Using the flash on a camera is a tough call. Most phones leave the flash on automatic mode, so the phone attempts to sense when this is needed and uses it from time to time to enhance shots. In reality though there are very few lighting conditions where you'll actually want to use a smartphone's direct, harsh LED flash, and in most cases this setting should just be turned off. Most phones, especially the newest batch of smartphones, use large sensors with huge pixels and are designed with lower light situations in mind. Couple this with image stabilization techniques often used to keep cameras more steady than ever and you've got a great way to take better balanced low light shots without the nasty, harsh LED flash.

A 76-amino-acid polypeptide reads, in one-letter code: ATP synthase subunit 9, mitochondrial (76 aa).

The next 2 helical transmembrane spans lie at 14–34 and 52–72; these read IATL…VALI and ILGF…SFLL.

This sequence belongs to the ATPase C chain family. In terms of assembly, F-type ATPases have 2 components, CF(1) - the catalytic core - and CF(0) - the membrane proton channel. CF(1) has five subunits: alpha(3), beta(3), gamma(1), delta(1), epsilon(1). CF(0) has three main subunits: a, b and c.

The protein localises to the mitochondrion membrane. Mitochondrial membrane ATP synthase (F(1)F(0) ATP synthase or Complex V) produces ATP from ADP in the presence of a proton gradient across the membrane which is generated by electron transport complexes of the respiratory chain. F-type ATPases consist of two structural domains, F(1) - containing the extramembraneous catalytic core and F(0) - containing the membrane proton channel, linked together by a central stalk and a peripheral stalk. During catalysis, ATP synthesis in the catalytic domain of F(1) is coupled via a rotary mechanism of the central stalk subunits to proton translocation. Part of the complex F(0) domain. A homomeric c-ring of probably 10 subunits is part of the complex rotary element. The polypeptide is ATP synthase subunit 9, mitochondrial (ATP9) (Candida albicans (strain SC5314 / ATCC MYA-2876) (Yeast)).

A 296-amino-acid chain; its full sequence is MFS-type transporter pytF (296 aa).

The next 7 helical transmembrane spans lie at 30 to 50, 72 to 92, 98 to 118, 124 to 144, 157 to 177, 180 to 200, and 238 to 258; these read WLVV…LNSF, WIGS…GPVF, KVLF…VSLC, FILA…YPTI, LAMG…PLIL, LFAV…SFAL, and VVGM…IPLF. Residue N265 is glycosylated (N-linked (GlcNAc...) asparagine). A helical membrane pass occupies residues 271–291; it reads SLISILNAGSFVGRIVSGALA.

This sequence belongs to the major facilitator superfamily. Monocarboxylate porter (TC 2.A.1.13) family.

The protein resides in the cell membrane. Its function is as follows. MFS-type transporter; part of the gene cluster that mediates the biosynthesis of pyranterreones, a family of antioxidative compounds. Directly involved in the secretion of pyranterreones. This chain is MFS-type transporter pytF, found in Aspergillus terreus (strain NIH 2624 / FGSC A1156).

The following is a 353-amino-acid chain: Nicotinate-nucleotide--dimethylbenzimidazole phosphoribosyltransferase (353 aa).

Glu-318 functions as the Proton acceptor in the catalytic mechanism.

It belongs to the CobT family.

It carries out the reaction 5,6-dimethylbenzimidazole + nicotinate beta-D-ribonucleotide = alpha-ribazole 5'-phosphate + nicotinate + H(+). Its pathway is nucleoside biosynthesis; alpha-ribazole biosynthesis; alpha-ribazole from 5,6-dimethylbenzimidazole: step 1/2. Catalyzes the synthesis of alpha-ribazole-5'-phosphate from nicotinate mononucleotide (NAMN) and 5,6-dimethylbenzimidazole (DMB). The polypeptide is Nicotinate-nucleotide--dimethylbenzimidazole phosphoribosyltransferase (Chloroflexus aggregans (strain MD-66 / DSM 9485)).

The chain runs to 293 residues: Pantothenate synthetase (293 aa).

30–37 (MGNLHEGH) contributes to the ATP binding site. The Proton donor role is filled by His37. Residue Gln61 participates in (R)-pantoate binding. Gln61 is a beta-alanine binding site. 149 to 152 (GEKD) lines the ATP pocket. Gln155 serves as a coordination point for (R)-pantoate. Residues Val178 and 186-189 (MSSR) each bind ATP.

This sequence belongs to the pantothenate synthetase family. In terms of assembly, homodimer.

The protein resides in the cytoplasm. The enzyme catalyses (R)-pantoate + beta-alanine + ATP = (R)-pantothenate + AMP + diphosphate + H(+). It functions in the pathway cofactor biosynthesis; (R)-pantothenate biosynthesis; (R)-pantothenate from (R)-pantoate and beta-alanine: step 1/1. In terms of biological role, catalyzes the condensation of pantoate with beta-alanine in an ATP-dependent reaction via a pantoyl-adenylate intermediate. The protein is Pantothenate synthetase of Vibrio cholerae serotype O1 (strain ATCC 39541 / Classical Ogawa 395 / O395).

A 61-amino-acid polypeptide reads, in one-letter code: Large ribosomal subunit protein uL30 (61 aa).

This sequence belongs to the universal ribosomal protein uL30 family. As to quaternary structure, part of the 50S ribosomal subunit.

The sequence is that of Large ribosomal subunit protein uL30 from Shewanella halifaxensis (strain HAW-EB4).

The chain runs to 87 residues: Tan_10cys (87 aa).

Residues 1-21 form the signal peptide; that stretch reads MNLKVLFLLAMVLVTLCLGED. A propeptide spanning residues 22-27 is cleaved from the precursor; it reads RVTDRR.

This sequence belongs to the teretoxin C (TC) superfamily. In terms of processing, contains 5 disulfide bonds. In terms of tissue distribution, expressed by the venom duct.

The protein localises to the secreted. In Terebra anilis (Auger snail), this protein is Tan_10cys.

When should you use flash? It's probably OK to use it in situations where you've got strong back-lighting and dim foreground lighting. For instance if you're going out this Holiday season and taking pictures with folks in front of bright Christmas lights, you may want to turn that flash on to help balance out the bright glow behind folks so that their faces are visible. Many times though you'll find that modern smartphones feature an HDR setting that helps mitigate the differences in lighting between these objects, and normally that's going to be the best way to more evenly illuminate a scene without blinding flashes of light. In addition to this you'll usually find flash makes skin tones all wrong, adding a warmer or cooler hue to them and making things unnatural to say the least. Turn that flash off unless you really can't get a good shot, and even then it might be better to simply not take the shot with your phone.